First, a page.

2 Tbsp. vanilla custard powder (if you live in Canada or have access to it, you must use Bird's brand for authentic taste!)
2 cups icing sugar
Cream butter, cream, custard powder, and icing sugar together well. Beat until light. Spread over bottom layer.

Note: See the little offset spatula in the picture??  I got tonnes of grief from hubby about buying yet another kitchen utensil... "when will you ever use that thing??" The answer: Yesterday! My other spatulas were too big for the pan. Love it when I am right!

From graham crackers nanaimo bars

From graham crackers nanaimo bars

Third Layer

4 squares semi-sweet chocolate (1 oz. each) - I used dark Nestle chocolate - great when you don't want something too sweet but you want deep chocolate flavour!
2 Tbsp. unsalted butter

Note: If you want a slightly thicker layer 2 more ounces of chocolate can be added along with 1 additional tbsp of butter.

Melt chocolate and butter overlow heat. Cool. Once cool (luke warm is ok - especially if you refrigerate the other two layers first) , but still liquid, pour over second layer and chill in refrigerator.

From graham crackers nanaimo bars

From graham crackers nanaimo bars

From graham crackers nanaimo bars

From graham crackers nanaimo bars

From graham crackers nanaimo bars

Within the Kitchen Tip:
To make the white chocolate design melt 2 ounces of white chocolate. Place in ziploc bag and cut off small part of bottom tip of bag. Make diagonal lines across pan as shown. Using a toothpick drag one end of it through chocolate and then alternate direction and pull through again, wiping the toothpick in between each.

Extra info:
Information on Vancouver 2010 click here.
This video of Vancouver is amazing and a taste of what you will experience is you are coming for the Olympics!

Friday, January 22, 2010

Seared Soy-Maple Ahi Tuna with Savory Polenta

From seared tuna

From seared tuna
Growing up on the east coast of Canada meant an abundance of seafood – salmon, cod, halibut, and lobster. But I have a secret to share… I hated all of them! Unless, my mother made me, I would not eat any kind of fresh seafood (for some reason canned tuna was palatable).

It wouldn’t be until I became an adult and moved to the west coast that I became a more adventurous eater. Sometime during my university years, I started eating, and liking, seafood. My favorites are salmon, prawns, and ahi tuna.


From seared tuna

And even more recently I have dared to cook ahi tuna (sushi grade). I thought it would be a big challenge as I have heard horror stories of friends overcooking it. And since it costs $25/lb and up here, I did not want to improperly cook it and waste that much money! But, honestly readers, it is not that hard to produce a beautifully seared piece of fish. The key is to use medium high heat and cook it on the first side until the flesh changes colour 1/3 of the way up the side of the fish. Flip it and sear it a few minutes more. Voila! flawlessly cooked tuna. Seared on the outside and perfectly pink on the inside.

From seared tuna

From seared tuna
Tonight, I had a craving for seared ahi tuna and instead of the mashed potatoes I would normally serve with it, I tried polenta. I have NEVER cooked polenta before but have eaten it in restaurants (have you tried polenta fries? Yum! That will be a different post someday soon.) Anyways, I looked around the net and chose a recipe from Alton Brown. I used a spicy homemade chicken stock and way more garlic than called for. I also found it called for too much salt so I cut it by half.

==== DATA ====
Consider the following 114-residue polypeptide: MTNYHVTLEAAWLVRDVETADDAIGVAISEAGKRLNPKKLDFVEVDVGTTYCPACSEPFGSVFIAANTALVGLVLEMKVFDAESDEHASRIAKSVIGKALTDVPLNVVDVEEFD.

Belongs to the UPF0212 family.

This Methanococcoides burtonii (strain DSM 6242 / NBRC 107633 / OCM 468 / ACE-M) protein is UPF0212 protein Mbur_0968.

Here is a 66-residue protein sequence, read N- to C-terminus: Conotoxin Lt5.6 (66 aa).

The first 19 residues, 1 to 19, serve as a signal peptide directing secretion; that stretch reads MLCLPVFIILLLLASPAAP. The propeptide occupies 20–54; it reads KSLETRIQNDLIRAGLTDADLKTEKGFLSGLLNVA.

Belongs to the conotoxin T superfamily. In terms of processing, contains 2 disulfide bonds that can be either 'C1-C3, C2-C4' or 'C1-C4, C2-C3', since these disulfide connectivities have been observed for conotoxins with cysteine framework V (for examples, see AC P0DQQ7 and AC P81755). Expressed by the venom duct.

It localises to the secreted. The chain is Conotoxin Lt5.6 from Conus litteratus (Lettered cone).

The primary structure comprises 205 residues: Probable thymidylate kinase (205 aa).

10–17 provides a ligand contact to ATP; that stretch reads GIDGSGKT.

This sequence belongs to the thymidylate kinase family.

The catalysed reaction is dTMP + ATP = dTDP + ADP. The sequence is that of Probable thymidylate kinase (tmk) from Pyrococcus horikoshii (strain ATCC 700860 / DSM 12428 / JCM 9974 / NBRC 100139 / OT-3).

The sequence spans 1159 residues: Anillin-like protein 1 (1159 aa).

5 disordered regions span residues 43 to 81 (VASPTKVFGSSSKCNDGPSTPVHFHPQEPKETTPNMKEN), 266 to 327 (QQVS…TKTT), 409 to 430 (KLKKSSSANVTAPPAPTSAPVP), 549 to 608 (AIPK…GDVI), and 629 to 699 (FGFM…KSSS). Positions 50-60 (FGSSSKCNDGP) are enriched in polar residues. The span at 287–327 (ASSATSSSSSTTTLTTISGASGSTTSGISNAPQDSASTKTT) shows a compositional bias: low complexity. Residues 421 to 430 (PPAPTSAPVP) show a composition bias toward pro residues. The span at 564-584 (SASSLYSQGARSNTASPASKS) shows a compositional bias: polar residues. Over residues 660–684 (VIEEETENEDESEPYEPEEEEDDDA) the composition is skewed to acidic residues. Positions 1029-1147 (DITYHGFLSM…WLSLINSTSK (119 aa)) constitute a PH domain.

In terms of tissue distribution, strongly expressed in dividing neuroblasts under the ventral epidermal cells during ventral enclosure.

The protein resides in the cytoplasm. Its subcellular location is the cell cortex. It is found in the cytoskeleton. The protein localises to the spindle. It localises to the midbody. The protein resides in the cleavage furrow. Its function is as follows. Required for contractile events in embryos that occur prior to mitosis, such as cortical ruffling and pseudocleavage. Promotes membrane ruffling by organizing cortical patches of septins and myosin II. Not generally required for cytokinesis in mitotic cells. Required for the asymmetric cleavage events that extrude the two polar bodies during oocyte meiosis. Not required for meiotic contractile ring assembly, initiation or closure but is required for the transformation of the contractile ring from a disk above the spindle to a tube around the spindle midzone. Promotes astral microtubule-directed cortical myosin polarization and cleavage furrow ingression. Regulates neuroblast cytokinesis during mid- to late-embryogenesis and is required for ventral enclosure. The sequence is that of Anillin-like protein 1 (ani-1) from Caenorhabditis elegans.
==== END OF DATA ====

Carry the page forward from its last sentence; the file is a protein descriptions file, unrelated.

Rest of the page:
From seared tuna

I marinated the tuna for 30 minutes in a marvelous kicked-up maple soy glaze recipe shared by my boss JW (she’s vegetarian but I try not to hold that against her – just kidding!)

Tuna is definitely too expensive to have often but every once in awhile it makes for a special and delectable treat. Enjoy.

Seared Soy-Maple Glazed Tuna

Marinade (enough for up to 1 lb of tuna or 4 servings)

From seared tuna

  • ¼ cup soy sauce
  • 1 tbsp Dijon or grainy mustard (I prefer grainy)
  • 2 tbsp maple syrup
  • 1 tsp wasabi powder (optional)
1. Mix together. Set aside.

  • 1/4 lb per person ahi tuna (sushi grade) – about ¾ inch thick
  1. Place tuna in a bowl or a ziploc. Pour marinade over tuna and marinade for 30-60 minutes.
  2. Heat pan on medium high heat and add 2 or tbsp of vegetable oil.
  3. Add tuna. Do not flip until the tuna has changed color 1/3 of the way up the steak. Once flipped, cook  tuna for another 2 minutes or so depending on how rare you like your tuna.
  4. Remove from pan.
  5. Cut into ¼ inch thick slices.

From seared tuna

  • 2 tbsp oil
  • 1 cup minced onions
  • 1 tsp salt
  • 4 cloves minced garlic
  • 4 cups chicken stock
  • 1 cup polenta
  • ½ cup or more grated parmesan
  • freshly ground pepper to taste
Preheat oven: 350 degrees
Special Equipment: Heat proof sauce pan or dutch oven with lid.

  1. Place oil in pan and heat on medium to medium high heat. Add onions and salt. Cook until translucent about 5 minutes.
  2. Reduce heat and add garlic – do not burn garlic! Cook for 1 minute.
  3. Add chicken stock. Bring to boil.
  4. While whisking, add polenta.
  5. Cover pan and place in oven.
  6. Bake for 35 minutes. Stir 2 or 3 times to ensure creaminess and prevent clumping.
  7. Remove from oven and stir in parmesan. Add pepper to taste.


Plating suggestion: Place a large scoop of polenta on plate. Gentle top with 4 or 5 slices of seared tuna. Simple yet delicious.

From seared tuna




Wednesday, January 20, 2010

The Lamington Curse

From lamingtons